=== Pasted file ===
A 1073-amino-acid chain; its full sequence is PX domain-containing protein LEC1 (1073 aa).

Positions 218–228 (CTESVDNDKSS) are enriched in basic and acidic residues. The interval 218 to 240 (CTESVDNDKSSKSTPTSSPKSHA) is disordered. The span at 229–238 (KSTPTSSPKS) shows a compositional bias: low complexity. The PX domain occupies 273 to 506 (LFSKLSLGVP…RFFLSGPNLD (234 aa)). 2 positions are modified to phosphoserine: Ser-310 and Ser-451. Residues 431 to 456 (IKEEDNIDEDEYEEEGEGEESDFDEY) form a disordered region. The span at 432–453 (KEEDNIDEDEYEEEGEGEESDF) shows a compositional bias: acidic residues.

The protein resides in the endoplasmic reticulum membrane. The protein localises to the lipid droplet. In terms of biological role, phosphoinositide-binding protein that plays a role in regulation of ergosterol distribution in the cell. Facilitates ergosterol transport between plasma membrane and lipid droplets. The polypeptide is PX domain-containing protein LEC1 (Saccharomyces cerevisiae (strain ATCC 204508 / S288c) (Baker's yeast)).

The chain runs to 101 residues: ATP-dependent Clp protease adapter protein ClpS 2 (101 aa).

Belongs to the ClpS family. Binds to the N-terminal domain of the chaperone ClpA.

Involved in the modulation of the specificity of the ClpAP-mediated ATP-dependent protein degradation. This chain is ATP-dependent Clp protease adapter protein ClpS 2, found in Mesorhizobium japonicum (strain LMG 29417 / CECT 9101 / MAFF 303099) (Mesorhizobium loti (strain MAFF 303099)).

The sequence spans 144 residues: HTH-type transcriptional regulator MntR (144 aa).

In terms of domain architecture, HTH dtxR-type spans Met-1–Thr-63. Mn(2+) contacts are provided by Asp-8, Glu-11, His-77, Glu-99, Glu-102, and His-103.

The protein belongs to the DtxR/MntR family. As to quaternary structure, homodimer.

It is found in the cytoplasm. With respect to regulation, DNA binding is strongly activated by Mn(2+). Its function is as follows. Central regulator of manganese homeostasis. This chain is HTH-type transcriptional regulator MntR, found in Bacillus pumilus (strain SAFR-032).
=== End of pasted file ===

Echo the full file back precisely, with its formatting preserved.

A 1073-amino-acid chain; its full sequence is PX domain-containing protein LEC1 (1073 aa).

Positions 218–228 (CTESVDNDKSS) are enriched in basic and acidic residues. The interval 218 to 240 (CTESVDNDKSSKSTPTSSPKSHA) is disordered. The span at 229–238 (KSTPTSSPKS) shows a compositional bias: low complexity. The PX domain occupies 273 to 506 (LFSKLSLGVP…RFFLSGPNLD (234 aa)). 2 positions are modified to phosphoserine: Ser-310 and Ser-451. Residues 431 to 456 (IKEEDNIDEDEYEEEGEGEESDFDEY) form a disordered region. The span at 432–453 (KEEDNIDEDEYEEEGEGEESDF) shows a compositional bias: acidic residues.

The protein resides in the endoplasmic reticulum membrane. The protein localises to the lipid droplet. In terms of biological role, phosphoinositide-binding protein that plays a role in regulation of ergosterol distribution in the cell. Facilitates ergosterol transport between plasma membrane and lipid droplets. The polypeptide is PX domain-containing protein LEC1 (Saccharomyces cerevisiae (strain ATCC 204508 / S288c) (Baker's yeast)).

The chain runs to 101 residues: ATP-dependent Clp protease adapter protein ClpS 2 (101 aa).

Belongs to the ClpS family. Binds to the N-terminal domain of the chaperone ClpA.

Involved in the modulation of the specificity of the ClpAP-mediated ATP-dependent protein degradation. This chain is ATP-dependent Clp protease adapter protein ClpS 2, found in Mesorhizobium japonicum (strain LMG 29417 / CECT 9101 / MAFF 303099) (Mesorhizobium loti (strain MAFF 303099)).

The sequence spans 144 residues: HTH-type transcriptional regulator MntR (144 aa).

In terms of domain architecture, HTH dtxR-type spans Met-1–Thr-63. Mn(2+) contacts are provided by Asp-8, Glu-11, His-77, Glu-99, Glu-102, and His-103.

The protein belongs to the DtxR/MntR family. As to quaternary structure, homodimer.

It is found in the cytoplasm. With respect to regulation, DNA binding is strongly activated by Mn(2+). Its function is as follows. Central regulator of manganese homeostasis. This chain is HTH-type transcriptional regulator MntR, found in Bacillus pumilus (strain SAFR-032).